Monday, November 11, 2013
An Introductory Critique of Current Economic Philosophy
Originally posted at dpsst25.
Current economic philosophy is rooted in large measure in debates about human nature that took place between Scottish, English, French, and German philosophers between two and three hundred years ago.
Those individuals were echoing debates that have been going on for much longer, debates about whether humans are intrinsically "good" (caring, empathetic, generous, cooperative, altruistic, etc) or "evil" (indifferent, cruel, selfish, greedy, manipulative, etc), and to what degree external circumstances and choice could draw out or strengthen different social qualities.
Whether intentionally or accidentally evolved or imbued by some unseen force, humans have a capacity for various social states and qualities. In adaptive terms, this can be cast a conflict between gene-centric selection (focused on the immediate benefit of the individual) versus group-centric selection (focused on the benefit of individuals as part of a larger social collective).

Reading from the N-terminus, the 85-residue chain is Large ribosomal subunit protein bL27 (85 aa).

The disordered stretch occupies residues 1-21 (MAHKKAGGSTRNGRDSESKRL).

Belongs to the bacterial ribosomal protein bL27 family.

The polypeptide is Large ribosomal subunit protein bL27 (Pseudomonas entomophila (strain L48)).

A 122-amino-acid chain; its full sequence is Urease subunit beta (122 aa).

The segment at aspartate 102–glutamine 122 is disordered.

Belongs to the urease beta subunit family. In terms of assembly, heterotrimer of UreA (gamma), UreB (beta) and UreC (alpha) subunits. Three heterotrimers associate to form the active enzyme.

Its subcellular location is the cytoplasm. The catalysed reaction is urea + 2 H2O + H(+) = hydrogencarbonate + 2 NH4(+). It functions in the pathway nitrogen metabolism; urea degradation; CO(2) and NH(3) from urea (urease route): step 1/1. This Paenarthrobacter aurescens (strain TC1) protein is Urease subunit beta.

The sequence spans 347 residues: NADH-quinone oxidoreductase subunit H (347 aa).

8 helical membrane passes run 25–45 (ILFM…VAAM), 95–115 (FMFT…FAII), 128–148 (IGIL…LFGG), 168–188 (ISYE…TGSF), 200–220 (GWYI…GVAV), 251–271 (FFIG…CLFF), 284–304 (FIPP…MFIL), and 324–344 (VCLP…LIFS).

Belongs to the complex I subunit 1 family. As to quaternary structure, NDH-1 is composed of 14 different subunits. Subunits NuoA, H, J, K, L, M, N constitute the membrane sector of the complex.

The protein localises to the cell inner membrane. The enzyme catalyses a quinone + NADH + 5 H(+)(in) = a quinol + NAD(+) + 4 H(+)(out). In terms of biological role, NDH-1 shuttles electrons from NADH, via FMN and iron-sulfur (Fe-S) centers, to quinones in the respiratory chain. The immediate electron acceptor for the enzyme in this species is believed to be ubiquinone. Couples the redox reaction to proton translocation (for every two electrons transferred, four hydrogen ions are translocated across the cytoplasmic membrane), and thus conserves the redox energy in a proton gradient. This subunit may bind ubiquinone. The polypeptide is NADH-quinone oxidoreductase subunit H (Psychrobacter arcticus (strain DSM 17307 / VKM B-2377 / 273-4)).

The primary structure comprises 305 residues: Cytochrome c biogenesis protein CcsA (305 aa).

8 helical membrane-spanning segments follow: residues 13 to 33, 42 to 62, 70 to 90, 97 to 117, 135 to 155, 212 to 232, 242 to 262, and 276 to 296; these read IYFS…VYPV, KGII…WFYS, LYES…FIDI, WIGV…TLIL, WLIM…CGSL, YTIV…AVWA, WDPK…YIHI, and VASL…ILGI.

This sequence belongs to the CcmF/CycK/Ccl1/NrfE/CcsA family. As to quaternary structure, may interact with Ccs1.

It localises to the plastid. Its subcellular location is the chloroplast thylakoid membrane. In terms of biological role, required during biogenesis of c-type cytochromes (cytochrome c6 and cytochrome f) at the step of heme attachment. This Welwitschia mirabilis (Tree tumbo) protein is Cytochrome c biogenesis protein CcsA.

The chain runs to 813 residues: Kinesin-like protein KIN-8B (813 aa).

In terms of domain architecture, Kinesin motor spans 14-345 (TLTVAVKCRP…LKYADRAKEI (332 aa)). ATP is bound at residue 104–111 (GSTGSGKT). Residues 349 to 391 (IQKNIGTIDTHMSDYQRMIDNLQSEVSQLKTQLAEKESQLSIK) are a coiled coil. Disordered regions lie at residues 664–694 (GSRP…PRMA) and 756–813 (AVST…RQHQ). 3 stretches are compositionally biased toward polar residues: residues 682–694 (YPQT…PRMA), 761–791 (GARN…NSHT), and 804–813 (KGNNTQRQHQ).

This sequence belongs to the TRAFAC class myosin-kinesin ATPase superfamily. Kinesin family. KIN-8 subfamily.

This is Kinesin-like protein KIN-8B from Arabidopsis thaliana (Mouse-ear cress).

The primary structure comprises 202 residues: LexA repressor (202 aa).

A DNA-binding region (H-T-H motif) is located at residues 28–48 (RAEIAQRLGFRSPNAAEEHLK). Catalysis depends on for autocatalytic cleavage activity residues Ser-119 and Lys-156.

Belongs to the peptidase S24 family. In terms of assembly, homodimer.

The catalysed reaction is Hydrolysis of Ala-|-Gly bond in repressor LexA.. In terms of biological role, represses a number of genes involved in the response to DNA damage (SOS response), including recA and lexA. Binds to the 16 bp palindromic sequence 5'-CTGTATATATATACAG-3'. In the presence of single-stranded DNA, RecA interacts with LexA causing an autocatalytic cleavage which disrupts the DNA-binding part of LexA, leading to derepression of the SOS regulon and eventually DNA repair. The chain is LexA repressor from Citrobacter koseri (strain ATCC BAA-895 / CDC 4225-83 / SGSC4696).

Contemporary postmodern industrial societies tend to construct their economic perspective on 1) status/wealth as reward, 2) uncertainty of worthiness, 3) scarcity of virtue, 4) abundance of resources, and 5) belief in meritocracy. I'll review these briefly before challenging their effectiveness at creating a just society full of actualized and productive citizens.